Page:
Veronica Etro felt the need to get out of her comfort zone and further distance herself from her bohemian aesthetic as she did for spring, but while lightness was a focus for that season, for fall the designer explored the concept of freedom.
Her inspiration was not a woman, she said, but two men, apparently with little in common, while they actually shared a free-spirited and rebellious attitude: Rudolf Nureyev and Jimi Hendrix — although Etro underscored she wasn’t interested in developing ’70s silhouettes. “And I don’t think of them as men, but rather, I take cues from their aesthetic and their lifestyle.”
“I grew up with the myth of Nureyev,” said Etro, explaining that her father Gimmo collected personal items that belonged to the legendary ballet dancer and choreographer. “He was super-modern and had a rock side,” she said of Nureyev. “I connected to his love for fabrics and travels, his culture, his homes decorated by Renzo Mongiardino.”
To be sure, the collection juxtaposed Russian ballet motifs with soft evening robes and fringed vests or blazers, associated with Hendrix’s image, as well as exotic prints of tigers and geometric intarsia.
There was more knitwear than in the past as well as leggings and T-shirts. “The pandemic has overturned all pre-existing rules, codes and functions and there are no more rules. Everything is possible and now we wear outfits we wouldn’t have in the past,” Etro explained.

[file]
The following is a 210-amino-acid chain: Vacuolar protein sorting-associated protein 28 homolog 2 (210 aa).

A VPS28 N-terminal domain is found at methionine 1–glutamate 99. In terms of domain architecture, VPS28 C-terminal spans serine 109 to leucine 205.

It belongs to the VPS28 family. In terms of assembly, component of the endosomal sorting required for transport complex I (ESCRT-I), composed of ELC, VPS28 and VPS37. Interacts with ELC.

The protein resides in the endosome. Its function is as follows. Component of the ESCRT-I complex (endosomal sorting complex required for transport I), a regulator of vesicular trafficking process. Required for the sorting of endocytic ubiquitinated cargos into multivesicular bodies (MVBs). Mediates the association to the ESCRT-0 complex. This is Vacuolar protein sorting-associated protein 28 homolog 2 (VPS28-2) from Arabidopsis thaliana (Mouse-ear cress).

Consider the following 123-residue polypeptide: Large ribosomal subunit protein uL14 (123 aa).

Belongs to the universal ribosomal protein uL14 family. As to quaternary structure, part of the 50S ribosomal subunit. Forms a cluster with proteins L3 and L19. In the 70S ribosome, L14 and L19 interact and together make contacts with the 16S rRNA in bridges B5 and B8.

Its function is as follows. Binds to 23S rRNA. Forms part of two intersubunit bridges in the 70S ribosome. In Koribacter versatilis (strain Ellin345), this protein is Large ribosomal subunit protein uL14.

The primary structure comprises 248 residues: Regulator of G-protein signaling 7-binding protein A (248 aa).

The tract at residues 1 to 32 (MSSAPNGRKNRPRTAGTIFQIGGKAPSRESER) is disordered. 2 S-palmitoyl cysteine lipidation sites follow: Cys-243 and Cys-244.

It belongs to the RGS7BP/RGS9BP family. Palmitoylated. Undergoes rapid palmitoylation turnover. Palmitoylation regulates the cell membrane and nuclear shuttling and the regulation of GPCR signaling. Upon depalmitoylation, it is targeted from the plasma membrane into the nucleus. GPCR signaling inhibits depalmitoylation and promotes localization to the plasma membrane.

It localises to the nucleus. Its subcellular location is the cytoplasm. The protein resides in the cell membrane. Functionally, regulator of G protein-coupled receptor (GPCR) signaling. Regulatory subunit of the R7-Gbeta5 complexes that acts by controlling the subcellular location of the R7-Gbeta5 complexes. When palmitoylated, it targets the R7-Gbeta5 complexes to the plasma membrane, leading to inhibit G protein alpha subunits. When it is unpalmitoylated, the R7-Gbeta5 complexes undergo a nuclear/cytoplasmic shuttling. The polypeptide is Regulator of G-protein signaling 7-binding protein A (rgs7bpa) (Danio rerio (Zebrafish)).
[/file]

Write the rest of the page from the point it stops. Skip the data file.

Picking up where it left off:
These were not your average leggings, however, as Etro added her sophisticated touch with exquisite embroideries or pairing them with sleek coats and thigh-high boots — also embroidered — all reminiscent of Nureyev’s stage costumes.
Etro steered clear of costume-y looks, though, and delivered a younger, more daily wear collection, with loose and comfortable silhouettes. Soft high-waisted or quilted patchwork pants were worn under roomy sweaters or paisley jackets. There were brocade mannish suits and plenty of covetable outerwear, from quilted anoraks to nylon bombers and patchwork puffers or coats. Tie-dye treatments and Etro’s paisley motif appeared on corduroy pants, but the designer reined in the brand’s signature element, tempering it in the above mentioned patchworks, for example, or in the fresh shorts.
There were a number of feminine mini and long velvet dresses — always a staple for Etro — contrasting with chunky belts with embossed metal buckles, as well as blouses with Victorian collars and tops with inlaid bibs.
The designer experimented with washed denim looks and with a new black and white logo on the neck of high-collared sweaters or beanies.
To present the collection, the video displayed the models walking in an industrial space to the music of Arlissa, shown performing live on a rooftop terrace overlooking the Los Angeles skyline at night. Wearing a bikini-like top under a soft cardigan casually falling off her shoulders, both in a signature Etro pattern, over a pair of washed denim pants, Arlissa looked as cool as can be — in tune with the brand’s efforts to keep abreast of the trends and in tune with the times.